BRITAIN’s biggest carmaker exemplified the country’s misery in the 1970s. British Leyland, state-owned and subsidy-sodden, produced underpowered rust-buckets—when it was working at all. At the heart of the company’s misfortunes were the anarchic industrial relations at its biggest plant, Longbridge in Birmingham, stoked by an unofficial union leader who revelled in the nickname “Red Robbo”.

Derek Robinson was indeed as red as red could be, taking a self-study Marxism course as an apprentice toolmaker in his teens, joining the Communist Party in 1951, and standing four times as a parliamentary candidate. After reformers booted him out in 1985 he co-founded a hardline successor party, which still struggles on.

The class-ridden incompetence of British post-war industrial management offered easy pickings for left-wingers. Capitalism looked as inefficient as it was unfair: surely workers knew best who should make what, how and where? Britain’s mighty motor industry had an impregnable brand and market share, so the only immediate issue was dividing the spoils.

In that respect, Mr Robinson’s fiery socialist rhetoric masked a keen business sense. Workers should sell their labour as profitably as possible, he reckoned: for the best pay, the least effort and with the greatest security. Success meant hard bargaining à la Trump, ignoring wider considerations and treating all deals as temporary.

The result was chaos: in just two of his years as the grassroots union leader at Longbridge, he was responsible for 523 stoppages. The company was an international joke: “British Lazyland”, the Germans called it, after news emerged of the night shift bringing sleeping-bags to work. The archaic production lines, noisy, dark and dirty, were beset by demarcation disputes. Half a dozen unions zealously guarded their privileges. Woe betide the foreman who got a fitter to change a fuse, or a toolmaker to adjust a nozzle.

The tabloids portrayed him as a wrecker, which he disputed. “We didn’t come out on strike just for the sheer fun of it,” he said crossly. Mindless militancy was for Trotskyists, like the ones who reigned at the Cowley plant, near Oxford. While capitalism survived, jobs and wages were the priorities, though he wanted success for the company too. It would be an important political victory on the road to socialism, he argued, to prove that “ordinary working people have got the intelligence and determination to run industry”. After British Leyland’s nationalisation in 1975, he briefly backed newfangled worker participation in decision-making: “It would enable us to look objectively at some of the changes that were required, outside of being in a bargaining position,” he told Marxism Today. Workers should control new technology, not vice versa. While decrying his politics, this newspaper praised him as a “responsible co-manager”.

The experiment failed. Union input slowed and blunted hard decisions. Critics said he spent so much time meeting management that he lost touch with his members. Collaboration, he lamented, meant “responsibility without authority”; in future, unions should have an outright veto on management actions. The taxpayer, he argued, would stump up the investment which the capitalists had failed to provide, while import controls kept out pesky foreign competition.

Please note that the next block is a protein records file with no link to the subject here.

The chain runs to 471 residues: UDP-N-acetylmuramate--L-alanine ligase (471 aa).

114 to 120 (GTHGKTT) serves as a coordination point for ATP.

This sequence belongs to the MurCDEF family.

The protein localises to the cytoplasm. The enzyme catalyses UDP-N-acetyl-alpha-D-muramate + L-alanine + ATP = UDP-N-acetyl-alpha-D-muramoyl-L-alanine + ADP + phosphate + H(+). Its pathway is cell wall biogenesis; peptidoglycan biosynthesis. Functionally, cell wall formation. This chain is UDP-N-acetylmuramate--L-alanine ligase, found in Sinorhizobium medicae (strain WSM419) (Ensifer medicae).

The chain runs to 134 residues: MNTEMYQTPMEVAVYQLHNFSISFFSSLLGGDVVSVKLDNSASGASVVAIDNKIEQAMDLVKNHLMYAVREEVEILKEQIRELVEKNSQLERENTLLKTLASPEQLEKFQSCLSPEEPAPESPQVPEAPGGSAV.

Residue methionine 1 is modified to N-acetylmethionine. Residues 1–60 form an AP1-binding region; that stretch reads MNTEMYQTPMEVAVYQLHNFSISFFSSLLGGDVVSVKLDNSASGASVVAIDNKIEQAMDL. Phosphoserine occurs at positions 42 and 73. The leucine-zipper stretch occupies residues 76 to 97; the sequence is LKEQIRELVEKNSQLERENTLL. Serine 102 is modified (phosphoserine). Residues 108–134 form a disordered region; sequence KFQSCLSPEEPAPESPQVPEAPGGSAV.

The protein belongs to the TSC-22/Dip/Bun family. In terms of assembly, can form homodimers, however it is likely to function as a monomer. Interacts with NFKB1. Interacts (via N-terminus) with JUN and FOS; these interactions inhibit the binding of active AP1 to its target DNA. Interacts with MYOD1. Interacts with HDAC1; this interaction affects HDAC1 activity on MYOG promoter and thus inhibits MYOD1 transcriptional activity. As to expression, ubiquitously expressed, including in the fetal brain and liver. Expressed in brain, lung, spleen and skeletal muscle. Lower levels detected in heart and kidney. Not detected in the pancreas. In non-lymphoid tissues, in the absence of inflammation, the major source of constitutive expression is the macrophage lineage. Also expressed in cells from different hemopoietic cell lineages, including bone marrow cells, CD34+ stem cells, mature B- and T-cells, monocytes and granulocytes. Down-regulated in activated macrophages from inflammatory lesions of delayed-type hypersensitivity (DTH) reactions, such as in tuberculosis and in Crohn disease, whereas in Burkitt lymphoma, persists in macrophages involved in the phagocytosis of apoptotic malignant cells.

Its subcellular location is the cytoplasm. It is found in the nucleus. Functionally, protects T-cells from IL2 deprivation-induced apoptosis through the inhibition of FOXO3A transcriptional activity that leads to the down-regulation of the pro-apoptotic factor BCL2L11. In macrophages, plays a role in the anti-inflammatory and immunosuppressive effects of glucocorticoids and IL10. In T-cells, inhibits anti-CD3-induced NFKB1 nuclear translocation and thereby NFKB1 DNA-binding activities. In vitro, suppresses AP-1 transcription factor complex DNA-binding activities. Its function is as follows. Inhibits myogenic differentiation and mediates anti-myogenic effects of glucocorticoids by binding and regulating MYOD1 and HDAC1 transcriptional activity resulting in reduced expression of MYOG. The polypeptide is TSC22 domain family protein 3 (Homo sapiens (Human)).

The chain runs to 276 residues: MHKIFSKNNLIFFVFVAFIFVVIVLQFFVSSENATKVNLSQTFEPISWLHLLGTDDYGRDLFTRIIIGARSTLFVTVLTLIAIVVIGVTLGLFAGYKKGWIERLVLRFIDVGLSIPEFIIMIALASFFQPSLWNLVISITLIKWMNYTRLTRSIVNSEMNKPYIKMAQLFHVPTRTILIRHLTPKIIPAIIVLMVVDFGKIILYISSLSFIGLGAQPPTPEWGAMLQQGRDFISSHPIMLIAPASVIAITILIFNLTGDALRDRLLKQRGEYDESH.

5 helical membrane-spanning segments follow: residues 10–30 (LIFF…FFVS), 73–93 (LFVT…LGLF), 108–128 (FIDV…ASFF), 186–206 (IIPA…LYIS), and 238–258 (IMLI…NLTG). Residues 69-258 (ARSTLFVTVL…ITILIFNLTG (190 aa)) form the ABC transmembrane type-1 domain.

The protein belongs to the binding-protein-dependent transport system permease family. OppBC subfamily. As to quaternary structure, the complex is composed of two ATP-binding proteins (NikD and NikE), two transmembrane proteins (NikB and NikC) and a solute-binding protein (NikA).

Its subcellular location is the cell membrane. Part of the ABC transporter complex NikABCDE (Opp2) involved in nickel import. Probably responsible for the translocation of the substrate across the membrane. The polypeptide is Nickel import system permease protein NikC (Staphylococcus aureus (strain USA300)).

Comrades, come rally

It never happened. Success sowed the seeds of defeat, not revolution. Union militancy turned voters against the Labour government, bringing Margaret Thatcher’s Conservatives to power in 1979 on a mandate of curbing strikes and inflation. While Britain dozed and squabbled, foreign competitors had munched market share. The unreliability and obsolescence of British Leyland’s vehicles were painfully obvious. A rival even claimed cheekily that its cars were made by “robots not Robbos”.

Mr Robinson’s forte was haranguing mass meetings on windswept playing fields, with strike votes taken instantly by an intimidating show of hands. But in 1979 British Leyland’s new boss, Michael Edwardes, balloted the workers directly (and secretly) on modernisation plans, gaining a seven-to-one majority for drastic job cuts in exchange for investment.

Mr Robinson seethed, but his days were numbered. MI5, Britain’s security service, had infiltrated his inner circle, suborning a close associate with fish and chips. Shockingly by today’s standards, Mr Edwardes was shown its secretly obtained account of a subversive meeting between Communist officials and union activists (though in fact, the D. Robinson attending was Derek’s twin brother Dennis, also a Communist). The company demanded that the burly six-footer disown a pamphlet calling for strikes against the modernisation plan. When he refused, it fired him.

Union bosses joyfully sank the issue of his dismissal in a bureaucratic swamp. Humiliatingly, the Longbridge workers—at a mass meeting, no less—refused to strike on his behalf. Freed of its union shackles, the motor industry thrived, though under foreign, mostly Japanese, ownership. Britain now produces excellent cars—and in greater numbers than in Mr Robinson’s heyday. Unemployable in industry, he turned to teaching trade-union studies, yearning for the tide to turn once more.